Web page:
PS is an uncommon lung tissue that lacks communication with the normal bronchial tree and receives its aberrant artery blood supply from the systemic circulation, most frequently the descending aorta . PS is classified into two main types: ILS and ELS. ILS is the most common variant, accounting for 75-93% of all PS cases [6,21,22] and 87.5% in our study. Both two types are more common in lower lobes in the literature , and all patients in our study located in lower lobes, especially in the left lower lobe. PS is a congenital and benign disease, but the potential complications are serious, which may include common pneumonia, emphysema, lung abscess, severe hemoptysis, congestive heart failure, and even malignant transformation [23-25]. Therefore, surgical resection of PS is the preferred and definitive treatment of choice after the diagnosis is made.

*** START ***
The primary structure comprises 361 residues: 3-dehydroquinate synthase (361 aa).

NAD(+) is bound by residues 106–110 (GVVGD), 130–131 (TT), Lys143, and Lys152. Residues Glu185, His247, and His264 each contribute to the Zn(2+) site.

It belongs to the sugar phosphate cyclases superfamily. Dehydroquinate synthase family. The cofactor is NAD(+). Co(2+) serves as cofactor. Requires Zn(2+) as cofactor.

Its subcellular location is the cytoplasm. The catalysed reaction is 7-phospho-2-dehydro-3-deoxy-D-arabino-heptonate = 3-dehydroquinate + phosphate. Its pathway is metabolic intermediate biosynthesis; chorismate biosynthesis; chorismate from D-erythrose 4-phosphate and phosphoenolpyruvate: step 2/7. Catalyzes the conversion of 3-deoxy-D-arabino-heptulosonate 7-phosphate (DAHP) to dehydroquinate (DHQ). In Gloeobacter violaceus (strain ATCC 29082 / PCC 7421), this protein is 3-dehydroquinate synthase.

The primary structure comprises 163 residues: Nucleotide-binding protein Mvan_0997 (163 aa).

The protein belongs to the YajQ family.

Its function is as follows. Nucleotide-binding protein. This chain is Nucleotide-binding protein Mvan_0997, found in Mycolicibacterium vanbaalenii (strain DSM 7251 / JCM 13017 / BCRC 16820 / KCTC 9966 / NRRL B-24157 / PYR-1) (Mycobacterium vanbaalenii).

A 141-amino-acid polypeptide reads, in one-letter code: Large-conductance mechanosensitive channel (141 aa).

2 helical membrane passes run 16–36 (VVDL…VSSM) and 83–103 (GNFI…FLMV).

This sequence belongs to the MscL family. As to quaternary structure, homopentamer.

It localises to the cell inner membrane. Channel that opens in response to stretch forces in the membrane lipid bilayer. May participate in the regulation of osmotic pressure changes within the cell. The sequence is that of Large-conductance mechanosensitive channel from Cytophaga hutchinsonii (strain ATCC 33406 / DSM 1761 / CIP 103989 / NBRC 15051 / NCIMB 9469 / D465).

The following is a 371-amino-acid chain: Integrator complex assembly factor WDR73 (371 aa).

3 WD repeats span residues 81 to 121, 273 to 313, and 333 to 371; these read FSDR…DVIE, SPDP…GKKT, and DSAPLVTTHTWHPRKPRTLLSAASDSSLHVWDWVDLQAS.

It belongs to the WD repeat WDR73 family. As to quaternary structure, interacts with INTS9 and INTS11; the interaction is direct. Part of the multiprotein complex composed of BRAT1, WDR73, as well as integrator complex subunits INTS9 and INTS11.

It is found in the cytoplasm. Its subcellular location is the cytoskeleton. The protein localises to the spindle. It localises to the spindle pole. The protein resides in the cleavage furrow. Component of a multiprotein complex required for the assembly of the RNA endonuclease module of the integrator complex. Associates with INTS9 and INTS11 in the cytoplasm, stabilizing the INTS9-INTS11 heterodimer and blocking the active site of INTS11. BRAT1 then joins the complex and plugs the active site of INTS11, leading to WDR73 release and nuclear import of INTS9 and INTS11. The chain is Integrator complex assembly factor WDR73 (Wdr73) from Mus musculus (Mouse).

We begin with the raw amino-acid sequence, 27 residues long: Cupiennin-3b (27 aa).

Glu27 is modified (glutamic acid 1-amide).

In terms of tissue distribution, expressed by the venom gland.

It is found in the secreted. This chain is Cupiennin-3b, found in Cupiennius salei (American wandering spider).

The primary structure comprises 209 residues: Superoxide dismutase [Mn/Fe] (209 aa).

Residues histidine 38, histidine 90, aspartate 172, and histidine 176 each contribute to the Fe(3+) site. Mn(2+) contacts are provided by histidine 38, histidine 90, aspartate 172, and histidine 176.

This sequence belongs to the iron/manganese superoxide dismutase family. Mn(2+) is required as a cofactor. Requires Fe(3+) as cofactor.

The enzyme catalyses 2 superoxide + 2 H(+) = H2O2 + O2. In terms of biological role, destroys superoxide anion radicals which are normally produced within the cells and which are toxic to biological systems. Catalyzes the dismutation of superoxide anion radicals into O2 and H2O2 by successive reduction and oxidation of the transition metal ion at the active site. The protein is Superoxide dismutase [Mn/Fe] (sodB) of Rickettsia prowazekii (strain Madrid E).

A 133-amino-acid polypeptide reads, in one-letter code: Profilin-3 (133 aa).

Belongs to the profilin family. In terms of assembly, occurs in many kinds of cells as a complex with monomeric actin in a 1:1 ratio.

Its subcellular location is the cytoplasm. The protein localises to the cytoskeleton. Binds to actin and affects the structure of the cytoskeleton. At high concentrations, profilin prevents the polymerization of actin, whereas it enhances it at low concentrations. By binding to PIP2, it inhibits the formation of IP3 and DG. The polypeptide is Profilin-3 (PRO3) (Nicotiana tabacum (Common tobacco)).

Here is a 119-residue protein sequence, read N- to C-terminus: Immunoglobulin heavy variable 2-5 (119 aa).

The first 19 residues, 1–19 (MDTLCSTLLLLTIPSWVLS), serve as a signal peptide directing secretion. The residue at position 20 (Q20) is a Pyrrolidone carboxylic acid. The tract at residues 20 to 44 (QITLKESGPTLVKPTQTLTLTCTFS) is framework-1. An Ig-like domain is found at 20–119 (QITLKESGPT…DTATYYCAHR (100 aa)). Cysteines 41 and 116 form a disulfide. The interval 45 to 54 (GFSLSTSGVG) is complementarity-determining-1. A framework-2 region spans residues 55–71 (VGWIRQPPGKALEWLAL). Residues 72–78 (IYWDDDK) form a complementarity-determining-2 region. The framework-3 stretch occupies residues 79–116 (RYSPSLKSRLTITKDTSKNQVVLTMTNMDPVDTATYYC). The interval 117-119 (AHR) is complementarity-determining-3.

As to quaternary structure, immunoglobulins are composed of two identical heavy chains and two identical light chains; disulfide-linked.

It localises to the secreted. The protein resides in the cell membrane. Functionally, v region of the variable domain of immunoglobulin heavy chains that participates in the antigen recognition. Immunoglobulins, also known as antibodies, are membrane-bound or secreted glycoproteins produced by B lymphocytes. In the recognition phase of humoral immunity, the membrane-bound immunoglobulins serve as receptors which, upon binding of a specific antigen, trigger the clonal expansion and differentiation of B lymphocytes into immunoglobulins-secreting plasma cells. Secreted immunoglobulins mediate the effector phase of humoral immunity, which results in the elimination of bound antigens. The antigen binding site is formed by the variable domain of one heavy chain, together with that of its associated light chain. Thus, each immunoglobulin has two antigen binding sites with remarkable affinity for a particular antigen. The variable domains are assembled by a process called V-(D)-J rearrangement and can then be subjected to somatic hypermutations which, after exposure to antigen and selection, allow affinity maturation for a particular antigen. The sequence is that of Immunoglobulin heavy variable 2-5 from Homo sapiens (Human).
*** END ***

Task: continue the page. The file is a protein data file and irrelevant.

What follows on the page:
The conventional surgical procedure is open posterolateral thoracotomy, which is safe and feasible, however, this technique might lead to greater trauma and pain, and patients recover more slowly [3,26]. More recently many surgeons have confirmed the feasibility of VATS for PS, because of its minimally invasive, pain relief and quick recovery [10-14]. However, surgeons' pursuit of ultimate minimally invasive goals never stops. At present, UVATS has become an increasingly popular approach for surgical treatment of thoracic diseases, including PS. The potential advantages of UVATS include more intuitive vision, less postoperative pain, reduced paresthesia, and better cosmetic results compared with the conventional multiple-port VATS [27,28]. Nevertheless, UVATS remains many difficulties, as they still some controversies regarding the safety and feasibility associated with this technique, including small operating space, instruments interfering with each other and fewer entry points for introducing staplers . In addition to the PS patients, repeated infections lead to dense adhesion of the pleural cavity, and more importantly, the aberrant arteries are very concealed and difficult to handle, all of that cause great challenges for the treatment of PS by UVATS.